In April 2020, the communities of Brainerd/Baxter (Crow Wing County) and Waverly (Wright County) were selected to be the next program partners. Direct community engagement will be delayed until considered safe by public health officials. However, both communities are working with First Children's Finance to address what steps can be taken remotely so that they can hit the ground running when shelter-in-place restrictions are safely lifted.

Want to Learn More?

Send an email to Don Hickman, Initiative Foundation vice president for community and workforce development, for more information.

IQ Magazine Resources



Early Childhood

Parent Aware Facts for Child Care Providers

Early Childhood Challenge Match Fact Sheet

Minnesota Early Childhood Initiative Fact Sheet

Moving to Mixed Delivery, Voluntary Preschool for Four-Year-Olds: An Approach
For Minnesota

Inside Out Connections GuideHow to Explain Jails and Prisons to Children

Early Childhood Dental

Initiative Foundation Early Childhood Dental Network Fact Sheet

Preschool Tooth TipsTips for preschool oral care

Pregnancy/Infancy Tooth Tips: oral care tips for pregnant women and infants

Baby Teeth: Bring your child to the dentist by age 1! Dentists have special tools to remove germs before it decays the teeth. It is their job to keep mouths happy and healthy. 
Somali  Spanish  Hmong

Three good reasons to see the dentist by age 1 
Somali  Spanish  Hmong

Expanded learning activities for “Throw Your Tooth on the Roof” book: Literacy, music and hands on activities to enhance the child’s learning experience while reading, "Throw your tooth on the roof book," by Selby Beeler.  
Somali  Spanish  Hmong

Expanded learning activities for "The Tooth Book": Literacy, music and hands on activities to enhance the child’s learning experience while reading "The Tooth Book" by Doctor Seuss. Somali  Spanish  Hmong

Fun activities for the "Open Wide" bookGuidelines and fun activities and ideas to aid your child in learning the concepts shared in this book.  
Somali  Spanish  Hmong

Fun activities for the "Brush Your Teeth Please" book: Fun learning activities to aid your child in learning the concepts shared in this book.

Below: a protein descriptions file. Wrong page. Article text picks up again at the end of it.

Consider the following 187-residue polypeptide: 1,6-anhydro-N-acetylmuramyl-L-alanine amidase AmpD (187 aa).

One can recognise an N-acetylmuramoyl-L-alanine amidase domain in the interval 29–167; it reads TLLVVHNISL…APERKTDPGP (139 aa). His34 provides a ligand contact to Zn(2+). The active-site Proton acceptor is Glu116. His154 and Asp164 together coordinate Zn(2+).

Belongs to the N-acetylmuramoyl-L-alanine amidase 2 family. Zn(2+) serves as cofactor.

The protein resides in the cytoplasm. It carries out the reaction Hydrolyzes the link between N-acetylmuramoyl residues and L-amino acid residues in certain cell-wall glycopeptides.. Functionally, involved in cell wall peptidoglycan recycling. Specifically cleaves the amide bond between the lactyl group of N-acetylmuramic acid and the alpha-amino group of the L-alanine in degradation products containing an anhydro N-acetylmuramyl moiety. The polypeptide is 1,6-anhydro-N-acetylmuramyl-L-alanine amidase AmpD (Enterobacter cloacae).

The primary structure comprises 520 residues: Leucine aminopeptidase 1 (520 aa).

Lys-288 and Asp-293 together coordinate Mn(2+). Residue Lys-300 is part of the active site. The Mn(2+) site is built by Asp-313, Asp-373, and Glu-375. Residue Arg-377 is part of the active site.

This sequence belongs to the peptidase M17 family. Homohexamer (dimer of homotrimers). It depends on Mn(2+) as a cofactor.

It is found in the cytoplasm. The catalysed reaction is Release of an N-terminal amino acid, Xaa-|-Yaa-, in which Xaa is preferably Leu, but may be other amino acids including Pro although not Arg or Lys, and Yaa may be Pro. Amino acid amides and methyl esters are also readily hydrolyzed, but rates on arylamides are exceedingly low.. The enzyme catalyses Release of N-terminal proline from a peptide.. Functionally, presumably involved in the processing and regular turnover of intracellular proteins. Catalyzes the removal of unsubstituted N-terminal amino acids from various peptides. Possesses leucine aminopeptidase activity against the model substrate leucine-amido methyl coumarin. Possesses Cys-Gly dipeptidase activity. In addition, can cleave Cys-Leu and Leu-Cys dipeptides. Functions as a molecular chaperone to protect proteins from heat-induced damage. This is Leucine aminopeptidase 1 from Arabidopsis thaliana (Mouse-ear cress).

Somali  Spanish  Hmong

Back to School- for school age childrenChildren with healthy mouths are ready to learn! 
Somali  Spanish  Hmong

Back to School- for preschoolers: Children with healthy mouths are ready to learn!
Somali Spanish  Hmong

Back to School- for infants and toddlers: Healthy mouths in young children is vital to their overall healthy development!  
Somali  Spanish  Hmong

Helpful Links

Child Care Aware
Dental Health Theme Free Preschool Curriculum
Video: Healthy Teeth for Children- English 
Video: Healthy Teeth for Children- Spanish 
Video: Healthy Teeth for Children- Somali
Minnesota Oral Health Coalition
America’s Tooth Fairy
Oral Health America
Sip all Day, Get Decay
Children’s Dental Health Project
Colgate: Infants and Children’s Resources

From Minnesota Compass ...

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Early Childhood Initiative

The Initiative Foundation believes that nurturing young children is the responsibility of parents and communities.

The Initiative Foundation advances this belief by providing support for community-based coalitions to develop a vision and a strategic plan that focuses on quality early childcare and education. 

The Initiative Foundation in partnership with the Minnesota Early Childhood Initiative strives to ...

  • Educate citizens about the first five years of rapid brain development that forms lifetime personalities, social skills and learning capacity.
  • Promote parents and families as the primary and most important caregivers of young children and fosters the concept that nurturing and educating children should be embraced by entire communities.Minnesota Early Childhood Initiative
  • Help community coalitions create a shared vision and plan of action around the care and education of young children and their families.
  • Provide training, financial and technical assistance and resource/referral services to implement quality community-based opportunities for young children.
  • Connect with other early childhood-focused communities statewide.
  • Promote and advance local, state and national public policy to support quality care and education for our youngest citizens.
  • Create and promote "one voice" around the issue of early care and to speak for those who cannot.

To date, the initiative has developed 90 early childhood coalitions in 300 communities across Greater Minnesota. The Initiative Foundation supports 20 coalitions in Central Minnesota. Visit the grants page to learn how the Initiative Foundation could help you in your efforts to support healthy children, healthy families. 

Promoting healthy social, emotional development

Statewide surveys reveal that an alarming number of Greater Minnesota children struggle with mental health issues and a striking lack of access to professional help.

These surveys paired with national studies prompted the six Minnesota Initiative Foundations to launch the Minnesota Thrive Initiative in 2007. The Minnesota Thrive Initiative goal is to build powerful community action teams that work to increase awareness, early intervention and prevention efforts among families, childcare providers and healthcare professionals.

In Central Minnesota, the Greater St. Cloud Area Thrive Coalition is working to ensure that all families have access to the information and resources they need. For more information, visit the Thrive website.



 Don Hickman
Vice President for Community
 Workforce Development
(320) 631-2043